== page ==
Urban Institute Builds Platform for Researchers to Access Linked Administrative Housing Data

Last fall, Urban Institute received funding from the Alfred P. Sloan Foundation to link administrative data on housing with Census Bureau data and make them publicly available to the broader research community. Alanna McCargo, co-director of the Housing Finance Policy Center and principal investigator on the grant said, “our goal for this project was to expand the access, functionality, and availability of research data.”

Eliminating Repetition

At the core of the project is the Home Mortgage Disclosure Act (HMDA) data. For more than 40 years, the government has required financial institutions to publicly release all mortgage data, including details about each loan, property, and borrower. In 2015, almost 7,000 institutions released 14.3 million records, making HMDA an invaluable administrative dataset on housing and home ownership.

Despite containing enormous troves of data, HMDA is even more powerful when used in conjunction with the Census Bureau’s American Community Survey (ACS), which includes key social, demographic, and economic variables on American people and communities. However, researchers wanting to leverage HMDA data would often spend a lot of time on processing the data and linking it to other data sources. If their efforts are not documented properly, other researchers would have to repeat the same process again in the future.

“We saw this as an amazing opportunity for us to figure out ways to simplify not only how the data is organized but also the time it takes to manipulate it,” McCargo said.

Standardizing Geographic Variables

A major challenge that the team faced in linking HMDA and ACS data is harmonizing the different geographic variables from the two datasets. “There are a lot of administrative data that have geographical boundary definitions that are inconsistent, especially as you look at historical data. One of the key things that we really focused on was how we can link data across geographical areas and across time,” McCargo said.

Ultimately, the team created linked HMDA and ACS datasets aggregated at five geographic levels ranging from the census tract level all the way up to the state level. Along with the data, they also published a comprehensive data dictionary. The final product from this project will enable researchers to skip over the arduous process of creating crosswalks to relate the data across geographies and jump directly into analyzing the refined data.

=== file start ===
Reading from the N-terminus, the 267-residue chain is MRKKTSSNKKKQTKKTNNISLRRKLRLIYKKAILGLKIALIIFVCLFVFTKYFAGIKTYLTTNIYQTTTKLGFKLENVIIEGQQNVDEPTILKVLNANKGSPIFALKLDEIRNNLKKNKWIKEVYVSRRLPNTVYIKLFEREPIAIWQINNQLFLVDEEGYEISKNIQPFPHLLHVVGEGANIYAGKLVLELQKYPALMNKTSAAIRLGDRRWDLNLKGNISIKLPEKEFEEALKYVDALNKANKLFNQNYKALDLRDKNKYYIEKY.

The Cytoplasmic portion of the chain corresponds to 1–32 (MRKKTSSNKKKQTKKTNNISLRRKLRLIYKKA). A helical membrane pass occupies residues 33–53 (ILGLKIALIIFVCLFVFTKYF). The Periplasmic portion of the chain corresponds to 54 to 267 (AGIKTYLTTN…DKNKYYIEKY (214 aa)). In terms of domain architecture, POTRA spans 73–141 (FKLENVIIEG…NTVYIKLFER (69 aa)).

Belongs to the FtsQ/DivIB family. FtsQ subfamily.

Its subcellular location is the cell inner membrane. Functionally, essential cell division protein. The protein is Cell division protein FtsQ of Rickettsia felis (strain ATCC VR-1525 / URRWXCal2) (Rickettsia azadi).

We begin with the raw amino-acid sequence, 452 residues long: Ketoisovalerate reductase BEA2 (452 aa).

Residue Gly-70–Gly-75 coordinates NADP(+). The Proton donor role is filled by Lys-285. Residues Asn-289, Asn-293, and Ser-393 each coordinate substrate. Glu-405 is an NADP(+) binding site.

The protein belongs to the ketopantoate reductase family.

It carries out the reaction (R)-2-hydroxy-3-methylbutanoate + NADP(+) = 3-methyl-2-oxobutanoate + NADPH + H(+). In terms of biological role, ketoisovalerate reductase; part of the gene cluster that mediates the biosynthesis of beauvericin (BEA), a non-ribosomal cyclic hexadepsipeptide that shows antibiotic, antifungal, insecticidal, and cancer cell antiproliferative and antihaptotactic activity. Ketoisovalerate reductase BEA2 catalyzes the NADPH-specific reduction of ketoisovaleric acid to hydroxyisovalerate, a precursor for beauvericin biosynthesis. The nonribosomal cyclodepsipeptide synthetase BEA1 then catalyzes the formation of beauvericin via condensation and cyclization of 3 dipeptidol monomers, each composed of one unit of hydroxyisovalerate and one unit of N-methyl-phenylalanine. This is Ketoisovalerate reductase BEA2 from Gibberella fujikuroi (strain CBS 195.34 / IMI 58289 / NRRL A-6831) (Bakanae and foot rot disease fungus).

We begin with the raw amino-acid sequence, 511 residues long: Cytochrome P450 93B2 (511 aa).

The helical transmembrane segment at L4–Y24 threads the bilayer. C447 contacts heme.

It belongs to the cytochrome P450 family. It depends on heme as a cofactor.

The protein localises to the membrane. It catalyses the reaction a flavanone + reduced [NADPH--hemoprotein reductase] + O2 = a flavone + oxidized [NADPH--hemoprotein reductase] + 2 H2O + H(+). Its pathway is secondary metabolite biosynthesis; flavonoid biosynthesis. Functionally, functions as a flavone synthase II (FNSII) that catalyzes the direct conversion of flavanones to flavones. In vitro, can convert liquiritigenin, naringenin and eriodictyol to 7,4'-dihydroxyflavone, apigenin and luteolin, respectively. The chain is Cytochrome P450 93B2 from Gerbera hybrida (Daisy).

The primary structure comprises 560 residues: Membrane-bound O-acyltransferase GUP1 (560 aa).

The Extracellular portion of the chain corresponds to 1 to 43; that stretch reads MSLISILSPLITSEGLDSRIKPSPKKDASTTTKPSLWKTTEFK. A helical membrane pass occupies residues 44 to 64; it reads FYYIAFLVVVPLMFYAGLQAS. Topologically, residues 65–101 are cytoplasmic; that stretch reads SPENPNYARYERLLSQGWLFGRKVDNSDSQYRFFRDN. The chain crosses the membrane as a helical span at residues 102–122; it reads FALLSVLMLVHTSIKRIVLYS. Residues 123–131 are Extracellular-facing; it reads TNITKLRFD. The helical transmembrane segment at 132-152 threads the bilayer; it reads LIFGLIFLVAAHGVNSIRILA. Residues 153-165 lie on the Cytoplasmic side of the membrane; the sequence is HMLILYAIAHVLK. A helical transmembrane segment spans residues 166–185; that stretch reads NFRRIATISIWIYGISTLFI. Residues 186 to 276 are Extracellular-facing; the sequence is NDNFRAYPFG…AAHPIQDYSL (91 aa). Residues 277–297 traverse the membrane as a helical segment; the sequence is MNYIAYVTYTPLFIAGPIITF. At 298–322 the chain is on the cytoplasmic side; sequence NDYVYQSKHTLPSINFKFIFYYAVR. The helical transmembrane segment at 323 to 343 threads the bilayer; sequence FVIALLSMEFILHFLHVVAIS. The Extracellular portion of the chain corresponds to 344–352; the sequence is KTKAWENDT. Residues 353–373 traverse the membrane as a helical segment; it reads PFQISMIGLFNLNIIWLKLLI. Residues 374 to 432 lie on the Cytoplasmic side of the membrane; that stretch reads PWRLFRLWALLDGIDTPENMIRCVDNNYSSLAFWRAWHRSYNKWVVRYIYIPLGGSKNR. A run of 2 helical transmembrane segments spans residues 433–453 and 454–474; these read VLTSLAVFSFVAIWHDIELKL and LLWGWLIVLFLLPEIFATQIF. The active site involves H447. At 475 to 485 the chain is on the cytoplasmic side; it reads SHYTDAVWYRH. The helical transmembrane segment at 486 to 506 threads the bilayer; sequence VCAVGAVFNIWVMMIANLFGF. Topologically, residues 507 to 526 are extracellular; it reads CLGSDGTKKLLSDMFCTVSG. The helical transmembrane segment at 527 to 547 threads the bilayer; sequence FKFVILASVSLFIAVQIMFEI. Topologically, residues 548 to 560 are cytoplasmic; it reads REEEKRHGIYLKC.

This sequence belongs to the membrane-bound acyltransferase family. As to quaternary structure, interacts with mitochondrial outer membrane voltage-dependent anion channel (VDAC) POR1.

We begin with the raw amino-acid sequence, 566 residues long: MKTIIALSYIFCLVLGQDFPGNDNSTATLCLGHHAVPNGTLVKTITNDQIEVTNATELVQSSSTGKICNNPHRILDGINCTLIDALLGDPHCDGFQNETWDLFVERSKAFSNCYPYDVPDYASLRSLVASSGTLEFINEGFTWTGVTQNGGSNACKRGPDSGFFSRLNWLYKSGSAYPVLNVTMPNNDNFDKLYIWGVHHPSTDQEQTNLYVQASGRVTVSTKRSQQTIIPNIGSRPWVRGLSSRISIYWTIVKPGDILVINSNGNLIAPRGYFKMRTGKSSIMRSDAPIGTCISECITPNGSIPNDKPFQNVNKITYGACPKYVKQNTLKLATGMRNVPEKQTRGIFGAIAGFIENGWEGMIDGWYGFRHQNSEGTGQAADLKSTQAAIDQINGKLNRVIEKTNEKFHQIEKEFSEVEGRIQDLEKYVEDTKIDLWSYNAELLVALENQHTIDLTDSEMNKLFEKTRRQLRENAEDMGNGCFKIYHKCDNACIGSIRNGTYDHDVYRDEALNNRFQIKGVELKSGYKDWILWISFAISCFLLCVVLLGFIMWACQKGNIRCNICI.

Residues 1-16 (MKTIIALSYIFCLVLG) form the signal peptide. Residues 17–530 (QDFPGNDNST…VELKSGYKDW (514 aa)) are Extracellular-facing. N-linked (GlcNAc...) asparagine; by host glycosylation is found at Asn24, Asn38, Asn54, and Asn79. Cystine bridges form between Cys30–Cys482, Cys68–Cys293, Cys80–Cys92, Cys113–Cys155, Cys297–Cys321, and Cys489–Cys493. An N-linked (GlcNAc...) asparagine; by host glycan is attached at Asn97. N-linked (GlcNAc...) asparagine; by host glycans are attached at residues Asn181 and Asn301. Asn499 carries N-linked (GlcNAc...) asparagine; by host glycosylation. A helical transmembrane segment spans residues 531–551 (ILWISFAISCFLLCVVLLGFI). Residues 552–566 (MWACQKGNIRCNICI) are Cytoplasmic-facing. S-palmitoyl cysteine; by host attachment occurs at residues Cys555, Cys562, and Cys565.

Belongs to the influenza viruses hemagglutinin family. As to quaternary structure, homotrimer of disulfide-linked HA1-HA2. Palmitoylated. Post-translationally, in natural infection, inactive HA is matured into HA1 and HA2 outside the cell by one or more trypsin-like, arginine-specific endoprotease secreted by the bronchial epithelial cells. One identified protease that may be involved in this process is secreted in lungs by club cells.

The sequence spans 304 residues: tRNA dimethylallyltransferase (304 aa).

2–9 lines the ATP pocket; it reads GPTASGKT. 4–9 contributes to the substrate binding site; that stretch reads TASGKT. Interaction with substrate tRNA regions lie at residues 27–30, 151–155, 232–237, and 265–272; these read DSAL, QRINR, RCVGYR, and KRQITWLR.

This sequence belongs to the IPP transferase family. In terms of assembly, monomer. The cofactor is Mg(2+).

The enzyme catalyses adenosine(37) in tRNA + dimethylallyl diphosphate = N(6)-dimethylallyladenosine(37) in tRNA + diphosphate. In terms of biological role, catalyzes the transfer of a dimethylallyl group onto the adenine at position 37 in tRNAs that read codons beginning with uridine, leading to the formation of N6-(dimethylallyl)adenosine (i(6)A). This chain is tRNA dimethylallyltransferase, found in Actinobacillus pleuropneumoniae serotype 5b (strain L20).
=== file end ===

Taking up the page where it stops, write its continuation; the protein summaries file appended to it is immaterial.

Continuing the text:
Expanding Research Uses

Researchers at Urban Institute and around the country are already using the linked dataset to answer important research questions on housing and communities. For example, McCargo and her team wanted to understand why black homeownership rates have declined significantly in recent decades. Using the dataset, the team was able to quickly hone in on trends by age, location, and other key variables. “Now that these two data sets have been merged and made easily accessible, we have been able to quickly pull data on a variety of issues in response to questions from reporters, consumer advocates, the public and other researchers.” McCargo said. "Notably, the Sloan ADRF database allows us to quickly provide detailed data on homeownership by race and bring precision to recent conversations about black homeownership.”

More recently, Urban Institute’s Housing Finance Policy Center cited the project in a report that visualizes the impact of Hurricane Harvey on Houston’s neighborhoods.

Building Cloud Architecture

Urban Institute also used the Sloan funding to build a prototype for researchers to easily access the datasets. The result is Spark for Social Science: an open-source, cloud-based platform supporting analysis in R and Python programming languages. The tool is undergoing final stages of user testing and feedback from other researchers.

Although this project centered on linking administrative data in housing research, McCargo believes that the approach and lessons learned from this project can be applied to making other sources of administrative data, across disciplines, more accessible as well.

Urban Institute’s Administrative Data Research Facility Project can be accessed at adrf.urban.org

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